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    This research involved a comparative analysis of penal laws addressing TGBV (Technology-facilitated Gender-Based Violence) across different jurisdictions. The primary objective was to elucidate the role and limitations of criminal law in combatting TGBV within a society.The research specifically examined the penal laws of South Korea, the United States, and Singapore. Mainly, the penal laws of the states in the United States, the laws on TGBV enacted or revised as a part of the “Nth Room Prevention Law” in South Korea, and the Protection from Harassment Act of Singapore, were compared in terms of their scope, benefits, and criticisms. Through this examination, this research identified several unique challenges associated with penalizing TGBV.One major challenge lies in integrating laws addressing TGBV with the existing legal framework of the respective jurisdictions. For example, in many states in the United States, TGBV-related offenses are considered violations of privacy rather than sex crimes. However, in South Korea, laws on TGBV were included as part of the existing sex crime legislation. The research, through comparison of these laws, highlighted the implications of categorizing TGBV under sex crime laws, including the need to review the protected interest for sex crimes and reconcile differences between existing sex crimes, which require physical contact, and TGBV-related offenses without physical contact.Another challenge involves defining the scope of criminal punishment for TGBV. While Singapore and South Korea penalize a broad range of acts constituting TGBV, including various forms of gender-based online harassment, the state penal laws of the United States predominantly focus on revenge porn and image-based abuse. The research revealed the importance of considering values such as free speech rights and effectiveness when expanding criminal sanctions for TGBV prevention. Additionally, the penalty for TGBV offenses needs to be balanced and weighed against relevant existing legislation on sex crime or privacy.Finally, the research emphasizes the significant role criminal law plays in addressing TGBV in society while also acknowledging its limitations in supporting victims. Therefore, in addition to providing proper criminal sanctions, it is crucial to offer civil remedies, especially for the removal of victim's sexual images and videos disseminated online.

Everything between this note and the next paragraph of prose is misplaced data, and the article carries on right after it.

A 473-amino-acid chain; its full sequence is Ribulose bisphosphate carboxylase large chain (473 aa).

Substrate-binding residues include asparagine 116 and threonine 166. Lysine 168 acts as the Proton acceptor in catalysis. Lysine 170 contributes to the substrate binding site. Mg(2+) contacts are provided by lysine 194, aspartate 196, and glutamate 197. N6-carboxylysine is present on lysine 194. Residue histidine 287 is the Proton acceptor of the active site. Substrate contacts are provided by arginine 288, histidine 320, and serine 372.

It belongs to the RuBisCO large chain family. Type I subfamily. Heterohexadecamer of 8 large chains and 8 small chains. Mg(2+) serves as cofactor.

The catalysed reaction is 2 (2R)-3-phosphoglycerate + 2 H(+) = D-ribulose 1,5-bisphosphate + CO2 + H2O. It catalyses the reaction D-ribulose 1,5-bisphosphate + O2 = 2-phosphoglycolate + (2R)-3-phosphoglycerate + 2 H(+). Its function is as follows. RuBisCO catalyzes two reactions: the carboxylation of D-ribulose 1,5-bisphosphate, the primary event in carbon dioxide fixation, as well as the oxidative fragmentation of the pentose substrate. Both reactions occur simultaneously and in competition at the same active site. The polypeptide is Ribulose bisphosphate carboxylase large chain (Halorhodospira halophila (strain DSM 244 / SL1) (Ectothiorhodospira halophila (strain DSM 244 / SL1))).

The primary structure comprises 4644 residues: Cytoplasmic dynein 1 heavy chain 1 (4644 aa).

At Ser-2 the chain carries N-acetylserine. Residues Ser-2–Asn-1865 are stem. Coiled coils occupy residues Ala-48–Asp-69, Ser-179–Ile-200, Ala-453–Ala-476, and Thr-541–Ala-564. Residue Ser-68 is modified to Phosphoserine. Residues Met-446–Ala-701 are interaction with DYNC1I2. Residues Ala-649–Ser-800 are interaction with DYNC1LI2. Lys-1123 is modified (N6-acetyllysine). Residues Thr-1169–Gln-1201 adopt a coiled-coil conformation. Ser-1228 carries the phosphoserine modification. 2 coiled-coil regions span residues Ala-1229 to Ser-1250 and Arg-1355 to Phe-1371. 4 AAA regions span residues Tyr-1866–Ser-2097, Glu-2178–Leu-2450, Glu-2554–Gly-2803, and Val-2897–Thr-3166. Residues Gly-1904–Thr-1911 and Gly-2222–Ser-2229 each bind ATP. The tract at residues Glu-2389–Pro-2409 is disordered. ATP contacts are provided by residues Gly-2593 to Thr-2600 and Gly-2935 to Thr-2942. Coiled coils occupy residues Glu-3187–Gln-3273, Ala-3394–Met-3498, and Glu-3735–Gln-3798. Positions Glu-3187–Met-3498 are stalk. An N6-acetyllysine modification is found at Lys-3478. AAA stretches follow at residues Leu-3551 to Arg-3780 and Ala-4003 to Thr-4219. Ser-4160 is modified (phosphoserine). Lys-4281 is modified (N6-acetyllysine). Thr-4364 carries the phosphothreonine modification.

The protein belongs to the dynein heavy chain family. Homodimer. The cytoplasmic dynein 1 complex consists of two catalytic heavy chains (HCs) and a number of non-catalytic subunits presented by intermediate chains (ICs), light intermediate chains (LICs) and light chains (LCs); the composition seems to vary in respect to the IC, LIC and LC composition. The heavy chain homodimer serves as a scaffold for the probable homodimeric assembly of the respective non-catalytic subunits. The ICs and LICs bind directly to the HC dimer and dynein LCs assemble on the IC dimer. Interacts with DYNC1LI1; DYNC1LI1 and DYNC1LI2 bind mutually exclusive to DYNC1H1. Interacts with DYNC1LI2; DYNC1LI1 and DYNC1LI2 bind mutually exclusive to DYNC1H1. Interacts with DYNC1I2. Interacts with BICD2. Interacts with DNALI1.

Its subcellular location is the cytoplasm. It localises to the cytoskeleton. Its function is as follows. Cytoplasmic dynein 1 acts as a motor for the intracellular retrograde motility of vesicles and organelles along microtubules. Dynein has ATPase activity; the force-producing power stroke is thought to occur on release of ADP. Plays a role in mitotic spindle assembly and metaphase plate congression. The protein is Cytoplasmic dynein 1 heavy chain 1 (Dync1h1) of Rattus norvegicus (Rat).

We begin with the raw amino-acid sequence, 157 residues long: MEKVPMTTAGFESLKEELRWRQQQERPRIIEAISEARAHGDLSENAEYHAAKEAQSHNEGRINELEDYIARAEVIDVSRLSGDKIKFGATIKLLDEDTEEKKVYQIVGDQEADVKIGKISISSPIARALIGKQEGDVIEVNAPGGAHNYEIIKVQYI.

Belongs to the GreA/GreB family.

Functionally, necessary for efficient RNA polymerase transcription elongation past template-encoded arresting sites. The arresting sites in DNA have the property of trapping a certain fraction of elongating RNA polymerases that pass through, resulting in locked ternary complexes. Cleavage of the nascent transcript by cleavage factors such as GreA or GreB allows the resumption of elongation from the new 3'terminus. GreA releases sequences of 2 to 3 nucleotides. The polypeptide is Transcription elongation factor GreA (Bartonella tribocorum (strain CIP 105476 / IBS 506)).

• Comparative Analysis of Laws on Artificial Intelligence Facilitated Crimes


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     This research compared penal laws related to deepfake technology across various jurisdictions to identify optimal legal solutions for managing AI-facilitated crimes.  Some jurisdictions, such as South Korea and Virginia in the United States, penalize creating and distributing sexual deepfakes. However, the appropriateness of the penalties, given the grave harm to the victims, is still debated. Other jurisdictions, like Texas, penalize using deepfake technology to spread false information about public elections or politics. This has gained particular significance because deepfake videos, realistically portraying events that never occurred, can easily allow people to believe and spread false information. Analyzing penal laws related to deepfake technology reveals the challenges of developing legal frameworks that can effectively address the rapidly evolving landscape of AI-facilitated crimes.  Based on the review of the laws, three legislative recommendations are made, including (1) a periodic review of the development of socially undesirable use of AI, (2) an examination of legal frameworks that govern conventional offenses, such as sexual offenses and fraud, to ensure that they can flexibly address new types of AI-facilitated crimes, and (3) a reassessment of the appropriateness of penalties for existing laws on AI crimes.